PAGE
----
Guam Military, Civilian Funding Hinge on Congressional Spending Deal


House and Senate appropriators were stuck this week in efforts to strike a deal to keep the Government open through next September. 

Guam – Guam military and civilian infrastructure funding hinge on Congress reaching a deal before Christmas to fund the government for the rest of this fiscal year. 


House and Senate appropriators were stuck this week in efforts to strike a deal on policy and spending riders on a massive ‘omnibus’ spending bill to keep the government open through next September.  Caught in the partisan crossfire over regulatory, refugee and other ‘hot’ issues, is funding for Guam military and civilian build-up spending, and a restoration of discretionary Compact Aid. 


The administration proposed a 2 million dollar cut to Compact Assistance that was reversed in the House Interior spending bill. That bill and the annual Pentagon and Military Construction bills would be part of any sweeping Omnibus package to finish out the fiscal year. 


272 million is appropriated in House and Senate military construction bills for Guam, including live-fire training range at Northwest Field. The separate DOD funding bill includes 20 million in Office of Economic Adjustment funds for Guam civilian infrastructure projects, specifically water and sewer work. The Senate was ‘silent’ on that funding, requested by President Obama, but the enacted National Defense Authorization Act lifts an earlier Senate spending restriction, and keeps the Guam build-up on track.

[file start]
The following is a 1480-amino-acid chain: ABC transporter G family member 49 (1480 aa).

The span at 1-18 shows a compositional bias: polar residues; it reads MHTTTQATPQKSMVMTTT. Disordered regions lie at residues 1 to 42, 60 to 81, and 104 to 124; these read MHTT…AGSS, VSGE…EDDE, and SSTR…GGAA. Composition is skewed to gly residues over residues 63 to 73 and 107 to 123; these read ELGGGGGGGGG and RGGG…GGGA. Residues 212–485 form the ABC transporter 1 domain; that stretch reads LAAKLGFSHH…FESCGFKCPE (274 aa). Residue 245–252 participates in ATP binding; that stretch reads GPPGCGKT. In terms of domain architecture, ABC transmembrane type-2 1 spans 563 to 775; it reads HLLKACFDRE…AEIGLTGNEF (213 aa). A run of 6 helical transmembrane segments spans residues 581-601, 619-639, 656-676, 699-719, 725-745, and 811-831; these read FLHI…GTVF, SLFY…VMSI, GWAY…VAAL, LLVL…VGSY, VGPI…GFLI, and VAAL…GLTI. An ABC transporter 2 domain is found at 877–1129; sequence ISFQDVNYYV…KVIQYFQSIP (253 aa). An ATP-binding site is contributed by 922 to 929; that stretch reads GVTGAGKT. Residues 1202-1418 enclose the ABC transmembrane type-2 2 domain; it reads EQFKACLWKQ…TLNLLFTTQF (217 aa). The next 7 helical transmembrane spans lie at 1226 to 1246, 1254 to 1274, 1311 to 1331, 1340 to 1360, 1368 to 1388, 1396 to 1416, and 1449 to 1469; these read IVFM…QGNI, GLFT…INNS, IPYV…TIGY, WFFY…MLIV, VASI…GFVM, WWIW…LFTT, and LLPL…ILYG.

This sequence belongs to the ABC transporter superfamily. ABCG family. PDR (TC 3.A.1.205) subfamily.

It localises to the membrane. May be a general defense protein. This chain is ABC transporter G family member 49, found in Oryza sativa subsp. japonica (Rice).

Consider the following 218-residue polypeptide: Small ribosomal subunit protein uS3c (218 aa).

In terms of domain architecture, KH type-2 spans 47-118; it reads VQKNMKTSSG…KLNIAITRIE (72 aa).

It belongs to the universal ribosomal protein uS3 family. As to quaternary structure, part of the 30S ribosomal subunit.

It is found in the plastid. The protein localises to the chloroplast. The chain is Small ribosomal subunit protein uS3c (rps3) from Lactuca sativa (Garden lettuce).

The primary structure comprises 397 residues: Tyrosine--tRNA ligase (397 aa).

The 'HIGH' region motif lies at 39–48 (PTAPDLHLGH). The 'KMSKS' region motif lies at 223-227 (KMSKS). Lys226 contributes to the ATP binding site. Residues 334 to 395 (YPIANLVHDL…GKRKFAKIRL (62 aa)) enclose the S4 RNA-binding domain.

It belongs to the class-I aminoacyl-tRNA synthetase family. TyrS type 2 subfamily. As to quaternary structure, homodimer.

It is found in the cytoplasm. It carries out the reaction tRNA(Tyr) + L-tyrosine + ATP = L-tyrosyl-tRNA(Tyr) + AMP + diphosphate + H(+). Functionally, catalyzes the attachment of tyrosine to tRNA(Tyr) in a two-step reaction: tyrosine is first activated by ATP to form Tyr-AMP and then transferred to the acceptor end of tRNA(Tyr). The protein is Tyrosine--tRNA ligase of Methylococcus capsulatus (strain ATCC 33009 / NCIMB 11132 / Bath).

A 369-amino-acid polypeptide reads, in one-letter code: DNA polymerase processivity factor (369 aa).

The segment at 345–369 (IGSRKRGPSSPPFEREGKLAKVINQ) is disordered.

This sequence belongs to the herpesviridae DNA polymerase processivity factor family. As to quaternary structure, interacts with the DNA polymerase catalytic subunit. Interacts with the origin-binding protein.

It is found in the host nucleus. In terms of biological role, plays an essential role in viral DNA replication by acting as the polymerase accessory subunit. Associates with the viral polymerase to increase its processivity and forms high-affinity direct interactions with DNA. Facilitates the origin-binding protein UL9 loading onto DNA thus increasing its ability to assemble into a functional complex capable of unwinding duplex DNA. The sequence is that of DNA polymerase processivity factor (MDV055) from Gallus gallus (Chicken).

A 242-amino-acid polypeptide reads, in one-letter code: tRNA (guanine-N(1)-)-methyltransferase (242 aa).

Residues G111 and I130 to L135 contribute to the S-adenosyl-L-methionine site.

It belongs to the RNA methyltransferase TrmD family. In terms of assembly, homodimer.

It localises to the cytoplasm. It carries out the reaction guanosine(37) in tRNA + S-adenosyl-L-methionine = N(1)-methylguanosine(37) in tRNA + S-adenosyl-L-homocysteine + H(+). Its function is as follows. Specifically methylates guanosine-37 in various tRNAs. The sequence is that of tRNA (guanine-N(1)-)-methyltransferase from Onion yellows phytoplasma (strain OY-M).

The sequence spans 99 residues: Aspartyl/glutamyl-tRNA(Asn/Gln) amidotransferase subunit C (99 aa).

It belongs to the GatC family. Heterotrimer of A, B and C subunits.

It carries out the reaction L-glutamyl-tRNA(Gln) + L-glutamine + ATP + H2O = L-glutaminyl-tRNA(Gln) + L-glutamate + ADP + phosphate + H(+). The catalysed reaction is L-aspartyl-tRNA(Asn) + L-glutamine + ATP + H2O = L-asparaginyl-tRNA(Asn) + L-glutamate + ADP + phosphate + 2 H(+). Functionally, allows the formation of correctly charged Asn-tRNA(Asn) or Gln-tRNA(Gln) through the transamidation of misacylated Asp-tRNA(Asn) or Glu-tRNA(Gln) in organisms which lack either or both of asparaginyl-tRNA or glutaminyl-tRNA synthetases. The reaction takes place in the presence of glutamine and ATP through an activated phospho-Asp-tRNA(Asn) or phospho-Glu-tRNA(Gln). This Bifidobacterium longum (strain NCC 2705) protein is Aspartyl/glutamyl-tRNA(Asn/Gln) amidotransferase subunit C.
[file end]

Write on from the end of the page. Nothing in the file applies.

The House DOD bill also boosts the Readiness and Environmental Protection Integration program by 14 million dollars. The program works to resolve land-use conflicts and regulatory restrictions that can limit military training. Top Democrat on the House Armed Services Readiness panel, Congresswoman Madeleine Bordallo requested the extra funding to deal with build-up needs. 


There’s also an added 1.2 million for the Sea Cadet program. And, the bill keeps the Triton unmanned aircraft system on track for basing in Guam. The bill would fund purchase of one additional Triton. 


An October government-wide budget deal, partially lifts 2011 across-the-board cuts known as sequestration, adding 40 billion for domestic and defense programs, once an Omnibus bill is passed. 


Senate Armed Services Chair John McCain stresses the top military chiefs testified the cuts put the lives of the nation’s men and women in uniform, at risk.